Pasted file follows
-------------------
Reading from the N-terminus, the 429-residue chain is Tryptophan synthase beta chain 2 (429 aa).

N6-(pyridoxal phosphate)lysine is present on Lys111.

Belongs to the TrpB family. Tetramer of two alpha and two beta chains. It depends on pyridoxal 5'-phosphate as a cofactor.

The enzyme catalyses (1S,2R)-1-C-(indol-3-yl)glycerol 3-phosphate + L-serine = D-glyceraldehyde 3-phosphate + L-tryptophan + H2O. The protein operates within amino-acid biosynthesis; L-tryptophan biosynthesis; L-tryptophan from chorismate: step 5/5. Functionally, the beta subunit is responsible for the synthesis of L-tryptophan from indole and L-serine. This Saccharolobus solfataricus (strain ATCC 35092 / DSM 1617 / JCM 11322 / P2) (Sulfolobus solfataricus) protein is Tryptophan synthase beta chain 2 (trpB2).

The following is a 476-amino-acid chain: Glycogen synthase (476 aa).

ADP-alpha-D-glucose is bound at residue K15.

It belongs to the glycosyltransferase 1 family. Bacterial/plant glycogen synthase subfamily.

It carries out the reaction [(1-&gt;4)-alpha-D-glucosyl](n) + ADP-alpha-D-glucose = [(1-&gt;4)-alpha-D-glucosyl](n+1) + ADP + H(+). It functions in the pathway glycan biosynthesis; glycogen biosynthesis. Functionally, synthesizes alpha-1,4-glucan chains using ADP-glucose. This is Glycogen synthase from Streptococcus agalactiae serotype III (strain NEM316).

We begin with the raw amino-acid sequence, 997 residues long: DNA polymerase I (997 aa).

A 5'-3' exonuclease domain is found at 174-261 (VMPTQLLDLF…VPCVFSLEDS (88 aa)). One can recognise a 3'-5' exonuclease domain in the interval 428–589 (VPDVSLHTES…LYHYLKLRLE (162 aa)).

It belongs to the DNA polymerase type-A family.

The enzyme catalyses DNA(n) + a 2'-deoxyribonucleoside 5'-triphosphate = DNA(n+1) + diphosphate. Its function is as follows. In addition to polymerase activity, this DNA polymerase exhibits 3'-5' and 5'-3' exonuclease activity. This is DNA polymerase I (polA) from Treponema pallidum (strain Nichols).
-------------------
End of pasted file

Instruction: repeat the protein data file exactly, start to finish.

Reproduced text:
Reading from the N-terminus, the 429-residue chain is Tryptophan synthase beta chain 2 (429 aa).

N6-(pyridoxal phosphate)lysine is present on Lys111.

Belongs to the TrpB family. Tetramer of two alpha and two beta chains. It depends on pyridoxal 5'-phosphate as a cofactor.

The enzyme catalyses (1S,2R)-1-C-(indol-3-yl)glycerol 3-phosphate + L-serine = D-glyceraldehyde 3-phosphate + L-tryptophan + H2O. The protein operates within amino-acid biosynthesis; L-tryptophan biosynthesis; L-tryptophan from chorismate: step 5/5. Functionally, the beta subunit is responsible for the synthesis of L-tryptophan from indole and L-serine. This Saccharolobus solfataricus (strain ATCC 35092 / DSM 1617 / JCM 11322 / P2) (Sulfolobus solfataricus) protein is Tryptophan synthase beta chain 2 (trpB2).

The following is a 476-amino-acid chain: Glycogen synthase (476 aa).

ADP-alpha-D-glucose is bound at residue K15.

It belongs to the glycosyltransferase 1 family. Bacterial/plant glycogen synthase subfamily.

It carries out the reaction [(1-&gt;4)-alpha-D-glucosyl](n) + ADP-alpha-D-glucose = [(1-&gt;4)-alpha-D-glucosyl](n+1) + ADP + H(+). It functions in the pathway glycan biosynthesis; glycogen biosynthesis. Functionally, synthesizes alpha-1,4-glucan chains using ADP-glucose. This is Glycogen synthase from Streptococcus agalactiae serotype III (strain NEM316).

We begin with the raw amino-acid sequence, 997 residues long: DNA polymerase I (997 aa).

A 5'-3' exonuclease domain is found at 174-261 (VMPTQLLDLF…VPCVFSLEDS (88 aa)). One can recognise a 3'-5' exonuclease domain in the interval 428–589 (VPDVSLHTES…LYHYLKLRLE (162 aa)).

It belongs to the DNA polymerase type-A family.

The enzyme catalyses DNA(n) + a 2'-deoxyribonucleoside 5'-triphosphate = DNA(n+1) + diphosphate. Its function is as follows. In addition to polymerase activity, this DNA polymerase exhibits 3'-5' and 5'-3' exonuclease activity. This is DNA polymerase I (polA) from Treponema pallidum (strain Nichols).